Month: April 2014

The Mountain Times | Finding the Lost Province

by Frank Ruggiero | Published by The Mountain Times on April 3, 2014 | Reposted with Permission

Ever been to the Lost Province of North Carolina?

Chances are, if you’re reading this, you’re already there.

From left, Andrew Mason, J.P. Mason and Lynne Mason stand outside Lost Province Brewing Company, their new brewpub set to open this summer in downtown Boone. Photo by Frank Ruggiero

From left, Andrew Mason, J.P. Mason and Lynne Mason stand outside Lost Province Brewing Company, their new brewpub set to open this summer in downtown Boone. Photo by Frank Ruggiero

In the early 20th century, the three-county region of Watauga, Ashe and Alleghany counties was known as the Lost Province, named such because of its general inaccessibility.

“There was an old joke: The only way to get to Watauga County was to be born here,” said Andrew Mason, head brewer and owner of Lost Province Brewing Company, opening this summer in downtown Boone.

You won’t have to be born in Lost Province to get there, but after sampling some of its wares (Mason is an award-winning home brewer), you might wish that you were.

“Lost Province signifies something that’s a little hard to get to, but you’re really happy when you do,” Mason said. “It’s a place that people actively seek out, a place where people want to go to feel comfortable.”

“We wanted a name that was connected to the area, something different than ‘river’ or ‘mountain,’ which you so often see,” his wife, Lynne Mason, said. “And we’ll have fun telling the story of the Lost Province.”

The brewpub, to be located at 130 N. Depot St., will do most of the talking, as the remodeled interior will reflect the spirit behind the story, Lynne said, noting that the popular sculpted mural that depicts a mountain landscape and adorns the northernmost wall will remain in tact. The rest, she said, will involve locally sourced building materials and architecture indicative of the region.

For the Masons, though, it’s also a story of family. Lost Province Brewing is, in the truest sense of the term, a family business. Andrew, a noted chemist, will handle the craft beer; Lynne will serve as CEO; their son, J.P., will work as kitchen manager and supply the brewpub’s second commodity — wood-fired pizza; and Andrew’s identical twin brother, David, will be the executive chef.

“My brother wants to integrate beer into many of the dishes in some way,” Andrew said, mentioning, for instance, a unique pairing he recently attempted — mussels prepared in a light German lager. “He asked me if he sees something fresh, different and in season, if he could do it. I told him that’s exactly what I want him here for.”

As such, the Mason brothers will work together to develop dishes and drinks that complement each other and the season. The same goes for J.P.’s Neapolitan-style pizzas. Flash cooked at 900 degrees Fahrenheit in a eight-foot, wood-fired oven, the thin-crust pies will feature fresh ingredients and a variety toppings—some traditional and others more off the beaten path.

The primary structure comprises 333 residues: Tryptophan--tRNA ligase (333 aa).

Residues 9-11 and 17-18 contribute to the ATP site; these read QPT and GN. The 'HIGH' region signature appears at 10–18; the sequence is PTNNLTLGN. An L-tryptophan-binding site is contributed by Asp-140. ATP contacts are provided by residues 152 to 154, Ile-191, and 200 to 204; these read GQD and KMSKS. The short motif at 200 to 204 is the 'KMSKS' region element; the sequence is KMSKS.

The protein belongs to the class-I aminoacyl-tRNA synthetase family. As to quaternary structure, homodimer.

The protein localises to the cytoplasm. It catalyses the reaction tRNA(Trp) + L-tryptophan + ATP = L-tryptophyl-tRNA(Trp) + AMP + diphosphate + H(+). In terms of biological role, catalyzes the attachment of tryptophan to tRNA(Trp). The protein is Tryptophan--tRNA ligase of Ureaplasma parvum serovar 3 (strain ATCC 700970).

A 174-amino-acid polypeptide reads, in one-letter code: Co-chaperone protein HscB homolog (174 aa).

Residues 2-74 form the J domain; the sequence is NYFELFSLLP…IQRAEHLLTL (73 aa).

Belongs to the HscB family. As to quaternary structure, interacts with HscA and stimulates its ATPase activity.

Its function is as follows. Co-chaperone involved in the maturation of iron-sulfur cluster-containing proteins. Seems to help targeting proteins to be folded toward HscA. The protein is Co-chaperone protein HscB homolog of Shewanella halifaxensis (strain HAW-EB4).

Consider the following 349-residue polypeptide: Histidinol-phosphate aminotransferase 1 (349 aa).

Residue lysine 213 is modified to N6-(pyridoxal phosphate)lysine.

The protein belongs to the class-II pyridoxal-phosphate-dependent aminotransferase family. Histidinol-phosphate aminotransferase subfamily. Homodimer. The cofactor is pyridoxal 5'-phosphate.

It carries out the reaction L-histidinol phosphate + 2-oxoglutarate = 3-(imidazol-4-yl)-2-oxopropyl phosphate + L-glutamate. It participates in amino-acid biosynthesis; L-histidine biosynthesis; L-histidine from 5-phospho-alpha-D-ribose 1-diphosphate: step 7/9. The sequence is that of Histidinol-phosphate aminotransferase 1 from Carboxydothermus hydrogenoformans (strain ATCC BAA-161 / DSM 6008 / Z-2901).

“All the dough will be made fresh on site, and we’ll be using local food products as they’re available,” Lynne said. “It’s something we feel real strongly about in our philosophy, especially with the food.”
The menu won’t be limited to pizza, either, as Lost Province plans to feature an assorted selection of entree and appetizer options that handily transcend the “bar food” category. Lynne will also play a part in this, particularly when it comes to dessert.

“My contribution is the frozen custard machine, so we’ll be having some fun desserts (involving) beer,” she said.

That includes the stout float — a stout beer, topped with a scoop of ice cream.

“That’s one of those things you think wouldn’t go together, but, well, they do,” Andrew said.
And it’s only fitting, as one of Andrew’s main objectives as a brewer is to change the way people think about beer.

“We want to demonstrate the diversity of beer,” he said. “From malty to hoppy, light to dark, sweet to sour, German clean yeast to Belgian funky yeast, we want to celebrate the diversity, and we want to do some fun stuff that’s totally off the wall — because we can.”

When it comes to brewing, Andrew is admittedly a purist, a “stickler for classic styles using classic materials and preparation methods,” he said, “to the degree I can do it and experiment with funky (recipes) and push the limits of how beer styles are traditionally thought of.”

To that end, the bar will feature 12 brews on draft, Andrew said, and should a patron return after a couple of weeks, he expects they’ll find, at least, two new varieties on the menu. The same applies to food. “Whatever’s fresh, whatever’s available, whatever’s fun,” he said.

Fun has always been a primary ingredient, the Masons agree, and Lost Province will regularly feature live entertainment. A stage area will be nestled in one corner, with a fireplace on the opposite wall, and balcony seating will offer a vantage for the music below.

The Masons are also building their business from the ground up, operating on a business model that offers employees full-time positions with living wages, Lynne said. “Employees are your greatest asset, so we want to develop a model where there will eventually be profit-sharing, as well,” she said.

Community is important, she added, “and we want to be a destination for all sections of our community.”

Lost Province Brewing Company has an opening date on tap for August. For more information, visit


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